Being an Entrepreneur means keeping your internal motivation going in spite of external results. It means having a single-minded focus and determination to create what others might say is impossible. In my seven years as an entrepreneur, I have had many ups and downs in my business. The two key things that keep fuel on my fire, day in and day out, are clearly understanding my purpose, my big why, and my vision.
As a Life and Business Coach for Entrepreneurs leading SMEs, I don’t encounter many that have taken the time to uncover and articulate a purpose or vision statement as they already feel it viscerally and know it better than the back of their hand. So, why bother with the fluffy stuff, let’s get into action, right? My experience in doing this work is massive breakthroughs even if the business and leader were already doing well by other’s standards.
‘People don’t care what you do, they care why you do it. Martin Luther King Jr. didn’t get up in front of nearly a quarter million people and say, “I have a plan”. He said, “I have a dream”.’ – Simon Sinek
The power of knowing your personal and business purpose, the big why, is like having the magic thread that ties everything together and gives it much deeper meaning. It is an inspirational alignment of daily actions and a litmus test for making key decisions and staying on track – something Entrepreneurs can struggle with ie. Shiny object syndrome or ADD. Your vision statement is the aspirational scope of your dream – where are you going out there on the horizon and who are you becoming? This is crucial to support forward movement on a tough day and keeps you focused, but away from ‘action for the sake of action’. When your vision, your dream, is big enough to scare the pants off you, and emotionally engaging because you want it so badly you can taste it, you are on the mark.
Your vision is the motivation you put behind your purpose to drive your passion. Martin Luther King Jr had a vision of creating equality for everyone in a peaceful way and that was enough to keep him going and engage the world to follow him. Mission statements are built from purpose and vision statements. When they are done right, from the right brain, you will know yours intrinsically like your name and it evokes the equivalent of a passionate soapbox rant. Mission statements written entirely from the left-brain are logically dry like eating cardboard and no one ever remembers them, rendering them completely useless as the paper they are printed on. Leave the left-brain to handle the strategy and goals of your business. Purpose and vision are right-brained activities and once you have them they don’t change.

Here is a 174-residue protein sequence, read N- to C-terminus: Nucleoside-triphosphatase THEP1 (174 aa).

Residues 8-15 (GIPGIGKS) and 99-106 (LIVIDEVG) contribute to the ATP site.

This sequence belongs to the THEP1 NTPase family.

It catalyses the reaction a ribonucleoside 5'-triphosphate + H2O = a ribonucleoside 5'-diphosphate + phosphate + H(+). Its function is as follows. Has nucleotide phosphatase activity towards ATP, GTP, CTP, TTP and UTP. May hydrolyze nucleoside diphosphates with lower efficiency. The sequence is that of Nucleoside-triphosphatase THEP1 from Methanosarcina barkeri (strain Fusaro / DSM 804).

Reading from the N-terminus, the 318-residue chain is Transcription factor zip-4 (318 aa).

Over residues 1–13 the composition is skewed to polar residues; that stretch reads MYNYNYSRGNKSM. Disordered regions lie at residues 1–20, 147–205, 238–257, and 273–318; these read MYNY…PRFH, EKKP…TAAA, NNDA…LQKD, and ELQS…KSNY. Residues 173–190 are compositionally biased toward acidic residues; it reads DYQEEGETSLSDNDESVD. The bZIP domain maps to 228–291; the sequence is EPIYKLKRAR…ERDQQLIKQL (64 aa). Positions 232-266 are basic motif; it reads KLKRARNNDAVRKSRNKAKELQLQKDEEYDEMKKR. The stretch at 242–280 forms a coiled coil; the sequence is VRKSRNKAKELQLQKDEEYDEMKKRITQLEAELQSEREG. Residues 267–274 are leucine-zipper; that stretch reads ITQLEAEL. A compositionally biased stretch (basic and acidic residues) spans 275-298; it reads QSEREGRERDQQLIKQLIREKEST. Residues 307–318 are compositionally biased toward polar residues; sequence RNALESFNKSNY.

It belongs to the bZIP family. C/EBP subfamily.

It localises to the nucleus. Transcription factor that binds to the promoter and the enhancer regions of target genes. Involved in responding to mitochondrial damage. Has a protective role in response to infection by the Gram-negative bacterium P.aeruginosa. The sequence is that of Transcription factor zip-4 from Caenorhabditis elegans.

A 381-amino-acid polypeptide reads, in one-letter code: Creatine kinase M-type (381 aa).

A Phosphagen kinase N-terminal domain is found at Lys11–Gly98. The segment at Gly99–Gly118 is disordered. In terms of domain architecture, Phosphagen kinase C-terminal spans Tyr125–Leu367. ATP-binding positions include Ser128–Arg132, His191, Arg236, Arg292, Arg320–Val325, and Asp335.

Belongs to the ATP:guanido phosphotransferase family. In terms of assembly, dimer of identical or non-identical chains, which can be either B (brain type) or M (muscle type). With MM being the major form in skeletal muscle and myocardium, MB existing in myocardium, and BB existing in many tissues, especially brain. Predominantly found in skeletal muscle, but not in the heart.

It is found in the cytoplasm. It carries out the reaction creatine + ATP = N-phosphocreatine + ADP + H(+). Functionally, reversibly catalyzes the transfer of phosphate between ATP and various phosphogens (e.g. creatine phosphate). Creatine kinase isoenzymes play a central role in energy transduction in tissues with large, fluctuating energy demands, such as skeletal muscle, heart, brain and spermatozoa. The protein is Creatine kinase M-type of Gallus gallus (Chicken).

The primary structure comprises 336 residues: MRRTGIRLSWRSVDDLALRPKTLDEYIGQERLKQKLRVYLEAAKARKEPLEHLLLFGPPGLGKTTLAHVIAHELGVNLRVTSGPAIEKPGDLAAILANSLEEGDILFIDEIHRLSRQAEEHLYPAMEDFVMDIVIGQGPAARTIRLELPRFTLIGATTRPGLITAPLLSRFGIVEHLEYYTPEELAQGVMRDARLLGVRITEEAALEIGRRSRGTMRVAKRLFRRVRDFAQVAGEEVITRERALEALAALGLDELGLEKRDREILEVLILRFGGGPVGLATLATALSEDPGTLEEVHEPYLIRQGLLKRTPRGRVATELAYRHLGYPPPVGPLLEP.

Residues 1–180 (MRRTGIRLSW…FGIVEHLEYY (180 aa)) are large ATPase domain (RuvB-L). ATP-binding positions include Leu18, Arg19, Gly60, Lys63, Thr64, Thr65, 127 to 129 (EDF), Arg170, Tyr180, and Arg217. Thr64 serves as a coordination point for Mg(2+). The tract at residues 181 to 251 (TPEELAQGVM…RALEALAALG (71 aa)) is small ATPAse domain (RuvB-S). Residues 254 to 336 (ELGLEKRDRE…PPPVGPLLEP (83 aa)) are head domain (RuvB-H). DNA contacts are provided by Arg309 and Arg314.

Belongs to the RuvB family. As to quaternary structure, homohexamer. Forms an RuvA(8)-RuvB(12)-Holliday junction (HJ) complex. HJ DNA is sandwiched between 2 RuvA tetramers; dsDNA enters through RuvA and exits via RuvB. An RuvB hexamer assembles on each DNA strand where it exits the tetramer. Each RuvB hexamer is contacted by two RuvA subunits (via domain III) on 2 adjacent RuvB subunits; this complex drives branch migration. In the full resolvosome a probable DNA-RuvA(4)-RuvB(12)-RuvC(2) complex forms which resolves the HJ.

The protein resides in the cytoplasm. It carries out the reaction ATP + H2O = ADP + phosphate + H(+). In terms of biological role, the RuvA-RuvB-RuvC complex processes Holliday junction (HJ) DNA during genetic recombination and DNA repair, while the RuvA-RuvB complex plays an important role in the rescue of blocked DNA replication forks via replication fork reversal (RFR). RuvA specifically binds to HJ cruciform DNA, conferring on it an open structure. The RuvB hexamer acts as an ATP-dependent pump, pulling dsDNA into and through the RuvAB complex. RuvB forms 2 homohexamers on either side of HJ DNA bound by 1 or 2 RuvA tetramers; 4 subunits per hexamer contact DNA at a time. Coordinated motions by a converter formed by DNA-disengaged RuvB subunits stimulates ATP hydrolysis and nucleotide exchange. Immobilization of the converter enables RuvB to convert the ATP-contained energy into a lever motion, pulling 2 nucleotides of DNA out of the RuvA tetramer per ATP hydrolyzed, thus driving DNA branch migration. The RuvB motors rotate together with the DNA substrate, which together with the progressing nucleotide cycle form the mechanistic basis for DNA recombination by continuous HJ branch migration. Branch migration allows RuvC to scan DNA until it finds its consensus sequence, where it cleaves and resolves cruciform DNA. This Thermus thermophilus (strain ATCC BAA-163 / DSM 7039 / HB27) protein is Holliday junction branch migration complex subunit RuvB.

They are the two crucial parts of Entrepreneurship with power to go the distance and stand up to even the most daunting of challenges and low times. In celebration of entrepreneurs and BDC Small Business Week, the Business Development Bank of Canada released an infographic with some startling statistics about the state of small business and our contribution to the economy. Do you recognize your business in there?
The Business Development Bank of Canada is the only bank exclusively dedicated to entrepreneurs. From over 100 offices across the country, BDC helps more than 28,000 small and medium-sized businesses reach their full potential by providing financing, subordinate financing, venture capital and consulting services (www.bdc.ca) This infograph was brought to you by the Business Development Bank of Canada (BDC). The opinions expressed herein are those of the author and are not indicative of the opinions or positions of the BDC. For additional smallbiz tips and advice, visit bdc.ca or follow BDC on Facebook and Twitter.